Can You Own Property and Be On Disability in Pennsylvania?

Thousands of Pennsylvanians rely on Social Security Disability benefits to pay for necessary expenses. The Social Security Administration (SSA) manages two distinct programs that provide monthly benefits to disabled individuals. The extent that you can own property and maintain your benefits depends on which program governs your disability benefits.

Social Security Disability Insurance (SSDI) does not place any property restrictions on those receiving monthly benefits. You could own your home, as well as a vacation property at the shore or in the Poconos. However, if your benefits are provided through Supplemental Security Income (SSI), the SSA will consider your property when determining your eligibility. SSI is a need-based program, so any resources, including personal property and real estate, could impact your monthly benefits.

Despite the large number of people that require Social Security Disability, the SSA does not make the process easy. Understanding what it takes to qualify and what could negatively impact your benefits in the future could become overwhelming. Our Philadelphia disability lawyers at Young, Marr, Mallis & Associates have been helping Pennsylvania residents apply for benefits for decades. Call (215) 515-2954 if you have questions about or are applying for SSDI or SSI.

Owning Property While Receiving SSDI Benefits in Pennsylvania

When it comes to the question of owning property and receiving disability benefits, the first thing to understand is that the SSA administers two distinct disability programs.

Social Security Disability Insurance is, as its name implies, an insurance policy for people who have worked and paid into the Social Security system. Because the program is funded through FICA taxes, there are no restrictions on a claimant’s resources. As long as an individual has a qualifying medical impairment, their financial resources will not impact their monthly benefits.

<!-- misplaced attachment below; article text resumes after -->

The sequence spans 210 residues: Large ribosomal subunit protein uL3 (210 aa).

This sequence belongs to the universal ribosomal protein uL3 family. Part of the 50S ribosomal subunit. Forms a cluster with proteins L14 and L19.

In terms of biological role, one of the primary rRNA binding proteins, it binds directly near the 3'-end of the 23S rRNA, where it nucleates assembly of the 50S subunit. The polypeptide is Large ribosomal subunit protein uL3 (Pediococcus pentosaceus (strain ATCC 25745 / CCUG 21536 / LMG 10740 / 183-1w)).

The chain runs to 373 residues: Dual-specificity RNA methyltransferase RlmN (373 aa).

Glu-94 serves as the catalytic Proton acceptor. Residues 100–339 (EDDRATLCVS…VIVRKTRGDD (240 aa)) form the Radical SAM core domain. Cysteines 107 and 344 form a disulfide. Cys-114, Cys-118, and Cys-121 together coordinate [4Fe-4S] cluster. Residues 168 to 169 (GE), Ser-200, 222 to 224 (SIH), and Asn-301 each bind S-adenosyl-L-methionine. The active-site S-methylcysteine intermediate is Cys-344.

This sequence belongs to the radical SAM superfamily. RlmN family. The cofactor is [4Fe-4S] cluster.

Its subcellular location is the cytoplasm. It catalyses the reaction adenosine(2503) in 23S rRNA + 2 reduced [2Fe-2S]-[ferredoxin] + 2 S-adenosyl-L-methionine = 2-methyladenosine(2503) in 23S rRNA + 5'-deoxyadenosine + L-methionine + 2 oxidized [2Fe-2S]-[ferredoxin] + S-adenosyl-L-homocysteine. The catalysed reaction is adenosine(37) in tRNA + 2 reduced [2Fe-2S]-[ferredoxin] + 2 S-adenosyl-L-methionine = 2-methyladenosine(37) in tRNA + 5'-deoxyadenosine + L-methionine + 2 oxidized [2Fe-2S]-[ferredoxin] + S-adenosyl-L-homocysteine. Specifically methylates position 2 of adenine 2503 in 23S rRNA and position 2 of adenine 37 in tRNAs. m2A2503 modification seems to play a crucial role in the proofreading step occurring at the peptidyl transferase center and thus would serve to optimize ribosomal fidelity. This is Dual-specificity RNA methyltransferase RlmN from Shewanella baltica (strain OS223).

SSI Benefits and Owning Property in Pennsylvania

Supplemental Security Income is another story. SSI is a need-based program funded by the general tax fund. It is intended for individuals over 65, the blind, or people with a qualifying disability and limited income and resources.

When the SSA is examining an SSI application, it is looking to determine if the applicant has a qualifying medical impairment and meets the prerequisite income and resource threshold.

More specifically, for a person to receive SSI payments, they must demonstrate that their economic resources do not exceed $2,000 if they are single or $3,000 for a couple. “Resources” is a broad category that includes the cash and property that could be liquidated to pay for food and shelter. The SSA determines an individual’s benefits on a monthly basis, so any increase in resources for a given month could result in a reduction or elimination of SSI benefits for that month.

What is Considered Property and Resources for Purposes of SSI Benefits